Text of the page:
Meaning of PSYCHOMOTOR LEARNING in English

development of organized patterns of muscular activities in response to changing sensory signals from the environment. Any organized, conscious, brain-directed physical activity such as walking, playing an instrument, or performing a sport, is a psychomotor skill. Psychomotor skills can be accurately analyzed only in the laboratory, where scientists have devised specialized machines that require specific skills to operate. Researchers have concentrated specifically on coordinated movements of feet and arms, and hands and fingers, where rates of learning are easily measurable. About 20 different mechanical devices are commonly used to test a wide range of skilled actions. Scores such as correct-response-and-error percentages, range, speed and strength of hand or foot movements, and reaction time are computed mathematically and are useful in predicting how a subject would perform at applied tasks. Despite such variables as motivation and effectiveness of reinforcement that affect psychomotor learning even in the laboratory, researchers have constructed a formula which states that learning develops as a mathematical function of the amount of reinforced practice. Relevant feedback (information telling the subject how he is progressing) is necessary for learning to occur; the more feedback the subject receives, the faster he learns. Researchers have found that speed and accuracy increase rapidly in the first few practice periods and that the learning rate then drops off gradually the more one practices. In general, studies conclude that a learning schedule of short practice sessions broken up by rest periods is most efficient for learning psychomotor skills. Learning one skill may affect, positively or negatively, one's ability to learn a related skill in a phenomenon known as generalization, or transfer. Usually, the more related are the two tasks, the more generalization there will be. See training, transfer of. Motor skills are generally more easily remembered than are verbal skills. Researchers theorize that this greater retention is due to the fact that motor skills are more likely to be over-learned (repeated more often) than are verbal skills. Studies with twins indicate that perceptual, spatial, and motor abilities are, to a high degree, controlled by heredity. The factor that most influences motor ability is chronological age. Subjects generally grow more proficient from the age of 5 until the end of their 20s, when their abilities plateau for a few years and then slowly decline. Studies showing differences in psychomotor learning between the sexes and among ethnic groups remain controversial. Most experts agree that these differences are caused by a combination of environmental and hereditary factors, noting that environmental demands influence hereditary traits over generations. development of organized patterns of muscular activities guided by changing signals from the environment. Driving a car and eyehand coordination tasks such as drilling a tooth, throwing a ball, typing, operating a lathe, and playing a trombone are behavioral examples. Also called sensorimotor and perceptual-motor skills, they are studied as special topics in the experimental psychology of human learning and performance. In research concerning psychomotor skills, particular attention is given to the learning of coordinated activity of the arms, hands, fingers, and feet; the role of verbal processes is not emphasized. Additional reading A.L. Irion, A Brief History of Research on the Acquisition of Skill, in Edward A. Bilodeau (ed.), Acquisition of Skill (1966), contains an excellent historical survey. Robert S. Woodworth and Harold Schlosberg, Woodworth & Schlosberg's Experimental Psychology, 3rd ed. by J.W. Kling et al., 2 vol. (1972), is one of the best standard reference works. Clyde E. Noble, S-O-R and the Psychology of Human Learning, Psychological Reports, 18:923943 (1966), offers a brief introduction to human learning. Arthur Weever Melton (ed.), Apparatus Tests (1947), is a classic volume on psychomotor devices used in aviation psychology. Reviews of the psychomotor field can be found in two articles in Annual Review of Psychology: E.A. Bilodeau and I. McD. Bilodeau, Motor-Skills Learning, 12:243280 (1961); and Clyde E. Noble, The Learning of Psychomotor Skills, 19:203250 (1968); and in J.A. Adams, Historical Review and Appraisal of Research on the Learning, Retention, and Transfer of Human Motor Skills, Psychological Bulletin, 101(1):4147 (January 1987). Clark L. Hull, Principles of Behavior (1943, reissued 1966); and Kenneth W. Spence, Behavior Theory and Conditioning (1956, reprinted 1978), are two of the most influential books on general behaviour theory from the reinforcement viewpoint. Clyde E. Noble, A Theory of Psychomotor Skill: Derivation and Data, Psychonomic Science, 21:344 (1970), makes a specific application to psychomotor learning. Richard A. Schmidt, Motor Control and Learning: A Behavioral Emphasis, 2nd ed. (1988), discusses motor learning from a behavioral and physiological perspective. Two volumes presenting detailed information-processing analyses of skill are Paul M. Fitts and Michael I. Posner, Human Performance (1967, reprinted 1979); and A.T. Welford, Fundamentals of Skill (1968). K.M. Newell, Motor Skill Acquisition, Annual Review of Psychology, 42:213237 (1991), presents a more recent discussion of information processing in the acquisition of motor skills. E.A. Bilodeau (ed.), Principles of Skill Acquisition (1969), provides an eclectic, simplified treatment of current topics by several authors. Robert N. Singer, Motor Learning and Human Performance, 3rd ed. (1980), is oriented mainly toward athletic proficiency and physical education. Articles of specialized interest, as indicated by their titles, are J.A. Adams, Response Feedback and Learning, Psychological Bulletin, 70:486504 (1968); Clyde E. Noble, Acquisition of Pursuit Tracking Skill Under Extended Training As a Joint Function of Sex and Initial Ability, Journal of Experimental Psychology, 86:360373 (December 1970); and R.B. Payne, Functional Properties of Supplementary Feedback Stimuli, Journal of Motor Behavior, 2:3743 (1970). Clyde Everett Noble The Editors of the Encyclopdia Britannica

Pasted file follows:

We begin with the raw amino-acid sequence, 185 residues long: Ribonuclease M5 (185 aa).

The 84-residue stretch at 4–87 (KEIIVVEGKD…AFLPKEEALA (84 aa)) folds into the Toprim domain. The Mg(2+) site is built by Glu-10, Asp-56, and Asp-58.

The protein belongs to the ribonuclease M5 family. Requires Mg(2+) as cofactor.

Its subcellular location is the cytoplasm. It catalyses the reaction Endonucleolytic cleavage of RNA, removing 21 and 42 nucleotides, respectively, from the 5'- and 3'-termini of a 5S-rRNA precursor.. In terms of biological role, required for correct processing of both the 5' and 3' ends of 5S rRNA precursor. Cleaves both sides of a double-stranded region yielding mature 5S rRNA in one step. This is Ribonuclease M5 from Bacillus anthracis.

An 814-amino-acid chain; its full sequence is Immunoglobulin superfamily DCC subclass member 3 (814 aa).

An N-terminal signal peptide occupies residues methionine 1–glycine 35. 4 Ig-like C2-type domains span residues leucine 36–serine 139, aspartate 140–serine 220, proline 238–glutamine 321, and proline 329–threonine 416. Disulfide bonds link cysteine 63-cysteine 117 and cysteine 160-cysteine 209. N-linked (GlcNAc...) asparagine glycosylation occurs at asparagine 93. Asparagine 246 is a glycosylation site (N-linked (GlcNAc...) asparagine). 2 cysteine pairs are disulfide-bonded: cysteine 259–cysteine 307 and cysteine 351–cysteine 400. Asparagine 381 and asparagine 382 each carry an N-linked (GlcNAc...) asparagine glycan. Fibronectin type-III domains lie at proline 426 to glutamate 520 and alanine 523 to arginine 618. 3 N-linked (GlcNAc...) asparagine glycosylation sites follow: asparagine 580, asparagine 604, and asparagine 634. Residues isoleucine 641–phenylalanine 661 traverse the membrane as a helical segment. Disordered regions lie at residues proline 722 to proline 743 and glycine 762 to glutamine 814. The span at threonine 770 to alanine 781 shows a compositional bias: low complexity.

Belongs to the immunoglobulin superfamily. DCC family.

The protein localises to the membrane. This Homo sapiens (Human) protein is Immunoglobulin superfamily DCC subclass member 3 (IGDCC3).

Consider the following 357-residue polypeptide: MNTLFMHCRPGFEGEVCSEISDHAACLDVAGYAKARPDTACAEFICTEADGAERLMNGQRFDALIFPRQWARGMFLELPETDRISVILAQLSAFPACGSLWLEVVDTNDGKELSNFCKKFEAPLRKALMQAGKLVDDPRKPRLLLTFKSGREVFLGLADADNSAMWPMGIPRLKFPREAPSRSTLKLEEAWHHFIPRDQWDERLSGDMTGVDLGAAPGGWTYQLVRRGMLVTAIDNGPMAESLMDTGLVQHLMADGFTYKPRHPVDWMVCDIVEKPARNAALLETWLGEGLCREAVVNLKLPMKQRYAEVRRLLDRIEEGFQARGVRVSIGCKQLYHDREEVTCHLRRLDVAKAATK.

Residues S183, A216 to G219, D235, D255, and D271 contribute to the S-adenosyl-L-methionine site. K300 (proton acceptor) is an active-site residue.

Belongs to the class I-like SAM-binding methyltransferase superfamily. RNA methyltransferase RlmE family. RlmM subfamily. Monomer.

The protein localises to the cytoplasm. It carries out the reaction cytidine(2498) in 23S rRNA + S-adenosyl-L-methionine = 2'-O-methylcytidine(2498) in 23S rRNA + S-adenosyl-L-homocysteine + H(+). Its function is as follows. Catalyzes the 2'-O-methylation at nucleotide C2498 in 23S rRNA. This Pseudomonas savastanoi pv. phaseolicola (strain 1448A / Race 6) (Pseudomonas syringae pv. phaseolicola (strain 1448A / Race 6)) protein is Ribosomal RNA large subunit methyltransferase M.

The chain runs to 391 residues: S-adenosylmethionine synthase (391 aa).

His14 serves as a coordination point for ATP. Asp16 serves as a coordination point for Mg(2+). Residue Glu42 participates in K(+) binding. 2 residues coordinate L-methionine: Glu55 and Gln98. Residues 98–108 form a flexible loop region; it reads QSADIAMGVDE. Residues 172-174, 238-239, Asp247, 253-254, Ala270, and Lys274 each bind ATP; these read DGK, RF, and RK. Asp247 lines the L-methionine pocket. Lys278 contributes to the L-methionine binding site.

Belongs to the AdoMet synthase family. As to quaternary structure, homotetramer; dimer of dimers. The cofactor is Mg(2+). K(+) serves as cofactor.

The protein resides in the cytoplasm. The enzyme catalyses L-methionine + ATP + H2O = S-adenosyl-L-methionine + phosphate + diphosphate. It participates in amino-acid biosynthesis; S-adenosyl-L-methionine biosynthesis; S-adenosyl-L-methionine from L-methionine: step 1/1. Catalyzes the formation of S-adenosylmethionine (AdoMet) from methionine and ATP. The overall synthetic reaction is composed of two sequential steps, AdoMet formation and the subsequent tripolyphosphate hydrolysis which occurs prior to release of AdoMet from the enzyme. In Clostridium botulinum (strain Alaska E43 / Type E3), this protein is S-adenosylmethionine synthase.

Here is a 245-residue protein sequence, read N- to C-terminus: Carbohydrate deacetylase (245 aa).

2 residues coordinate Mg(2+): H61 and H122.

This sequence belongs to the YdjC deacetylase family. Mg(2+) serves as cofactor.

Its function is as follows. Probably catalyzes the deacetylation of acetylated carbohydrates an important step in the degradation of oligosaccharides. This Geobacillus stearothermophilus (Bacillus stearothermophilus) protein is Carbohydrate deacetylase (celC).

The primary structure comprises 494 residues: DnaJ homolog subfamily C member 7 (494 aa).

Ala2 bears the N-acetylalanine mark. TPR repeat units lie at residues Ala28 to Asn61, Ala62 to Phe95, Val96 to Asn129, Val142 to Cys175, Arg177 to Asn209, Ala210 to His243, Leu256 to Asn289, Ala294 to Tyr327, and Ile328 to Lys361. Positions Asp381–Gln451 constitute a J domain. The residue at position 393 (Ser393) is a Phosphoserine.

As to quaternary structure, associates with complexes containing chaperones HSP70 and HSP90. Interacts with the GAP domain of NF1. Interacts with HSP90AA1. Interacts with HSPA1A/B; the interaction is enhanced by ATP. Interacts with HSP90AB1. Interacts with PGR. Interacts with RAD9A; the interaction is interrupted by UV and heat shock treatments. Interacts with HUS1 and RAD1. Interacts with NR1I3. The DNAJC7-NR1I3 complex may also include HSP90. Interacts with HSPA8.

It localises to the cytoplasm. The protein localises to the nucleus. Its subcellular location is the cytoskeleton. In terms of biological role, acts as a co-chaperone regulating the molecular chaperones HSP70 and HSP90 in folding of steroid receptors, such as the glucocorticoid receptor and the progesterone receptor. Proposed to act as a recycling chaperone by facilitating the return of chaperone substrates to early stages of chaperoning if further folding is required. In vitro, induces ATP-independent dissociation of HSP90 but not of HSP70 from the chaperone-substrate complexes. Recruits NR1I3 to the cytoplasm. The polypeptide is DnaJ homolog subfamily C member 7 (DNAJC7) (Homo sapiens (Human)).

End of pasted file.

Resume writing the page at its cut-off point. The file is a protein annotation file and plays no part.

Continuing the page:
Britannica English vocabulary.      Английский словарь Британика.